When it comes to the Mazda RX-7, the final generation is the one I seem to gravitate to. I can’t explain why. Perhaps its the “forbidden fruit” aspect of it, since they are not often seen out in the wild. Or, perhaps its the fact that it seems to be right no matter if it still packs its original twin-turbo Wankel powerplant, or some sort of Chevrolet LS engine. Both engines fit this car’s styling almost too well. This one seems to pack an LS1 out of a Corvette and the swap is as clean as they come. Enjoy the photos. Continue reading Mazda FD RX-7 with a dirty little secret at the CF Charities Supercar Show
This is the new Spyker C8 Preliator Spyder, and I think it is a breath of fresh air in the supercar world. At a time when Ferraris and Lamborghinis seem more and more mass market, here is a genuinely unique supercar that takes a different, more classic, and ultra “special” approach.
Today the mainstream carmakers are obsessed with the orgy of technology, which has many upsides for performance, but nobody is stopping to ask if it really serves the purpose of a super sports car well. Too many cars are being built for lap times and bragging rights, and wind up compromising on a truly engaging driving experience. Speed is great and all, but on my weekends, I don’t have any interest in hopping in a car that does most of the driving for me.
The C8 Preliator brings the formula back to what I consider the epitome of the modern supercar. I see it as carrying on the torch of the Pagani Zonda, the Porsche Carrera GT, and the Ford GT, a truly analog supercar experience, with a beautifully exposed gear lever and a proper 3 pedals.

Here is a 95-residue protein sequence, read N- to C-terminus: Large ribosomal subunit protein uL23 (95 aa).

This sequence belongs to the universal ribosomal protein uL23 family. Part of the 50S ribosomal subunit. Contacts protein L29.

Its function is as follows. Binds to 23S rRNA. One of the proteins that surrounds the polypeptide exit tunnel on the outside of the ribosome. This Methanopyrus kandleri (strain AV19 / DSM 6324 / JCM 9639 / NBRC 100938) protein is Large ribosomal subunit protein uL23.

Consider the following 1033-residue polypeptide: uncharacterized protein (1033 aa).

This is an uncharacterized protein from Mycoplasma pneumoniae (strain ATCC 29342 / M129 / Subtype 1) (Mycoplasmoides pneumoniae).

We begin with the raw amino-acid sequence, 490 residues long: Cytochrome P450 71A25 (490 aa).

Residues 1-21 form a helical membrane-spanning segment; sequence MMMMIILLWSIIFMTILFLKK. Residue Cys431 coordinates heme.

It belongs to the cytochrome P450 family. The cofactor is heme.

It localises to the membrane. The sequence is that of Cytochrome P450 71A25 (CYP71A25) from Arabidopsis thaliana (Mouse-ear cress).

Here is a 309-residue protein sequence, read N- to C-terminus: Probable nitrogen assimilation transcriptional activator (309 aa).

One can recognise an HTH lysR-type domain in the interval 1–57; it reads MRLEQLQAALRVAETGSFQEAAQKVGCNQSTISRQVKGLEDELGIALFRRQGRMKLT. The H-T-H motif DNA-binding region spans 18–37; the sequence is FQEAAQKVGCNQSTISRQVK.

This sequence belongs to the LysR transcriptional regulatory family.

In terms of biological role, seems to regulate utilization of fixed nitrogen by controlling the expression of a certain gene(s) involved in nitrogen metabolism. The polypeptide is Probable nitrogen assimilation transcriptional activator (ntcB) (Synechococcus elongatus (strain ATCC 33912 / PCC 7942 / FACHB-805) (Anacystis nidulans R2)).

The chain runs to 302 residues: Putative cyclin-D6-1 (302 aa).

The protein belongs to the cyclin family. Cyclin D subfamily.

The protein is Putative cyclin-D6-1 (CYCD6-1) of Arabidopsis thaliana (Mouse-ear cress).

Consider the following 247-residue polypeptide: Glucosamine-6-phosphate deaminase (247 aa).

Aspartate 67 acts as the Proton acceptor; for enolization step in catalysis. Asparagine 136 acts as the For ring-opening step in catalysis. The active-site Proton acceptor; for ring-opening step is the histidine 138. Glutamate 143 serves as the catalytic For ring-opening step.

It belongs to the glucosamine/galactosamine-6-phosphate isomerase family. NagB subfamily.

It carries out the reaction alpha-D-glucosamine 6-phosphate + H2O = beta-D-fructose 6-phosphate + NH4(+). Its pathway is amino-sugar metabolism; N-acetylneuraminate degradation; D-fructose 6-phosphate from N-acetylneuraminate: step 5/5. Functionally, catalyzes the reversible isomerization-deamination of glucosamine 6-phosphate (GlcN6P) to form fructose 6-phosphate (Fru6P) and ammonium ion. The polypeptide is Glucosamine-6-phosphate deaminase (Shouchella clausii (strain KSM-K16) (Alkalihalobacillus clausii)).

Though not fitted in the prototype you see here, power will come from a very special Koenigsegg 5.0L naturally aspirated V8 making 600hp. That pushing a car weighing right around the 3,000lb mark (around 200lbs less than a 488), should be quite exciting.
Furthermore, the C8 Preliator Spyder oozes handcrafted fine details. It has a substantial sense of occasion when you’re near it that I don’t think an Aventador or even a LaFerrari can match. The Spyker is a genuine work of art, on a level that can be mentioned with the likes of Pagani and Koenigsegg. As an object you’ll be paying at least $450,000 for, I think this is surely one of the most “special” supercars out there.
This is really my kind of car. Sure, there are way faster cars out there, but this has an incredible balance of power and lightness. You don’t need 1,000hp when the car doesn’t weigh well over 2 tons (cough, Bugatti, cough), and the performance 600hp can provide remain more than insane on the street. Mix that with the pure analogue driving experience, top down thrills, incredible detail work, and a limited production of just 100 units, and you have the ideal recipe for a super sports car as far as I’m concerned.
Enjoy the photos, and be sure to drink in all those fine details!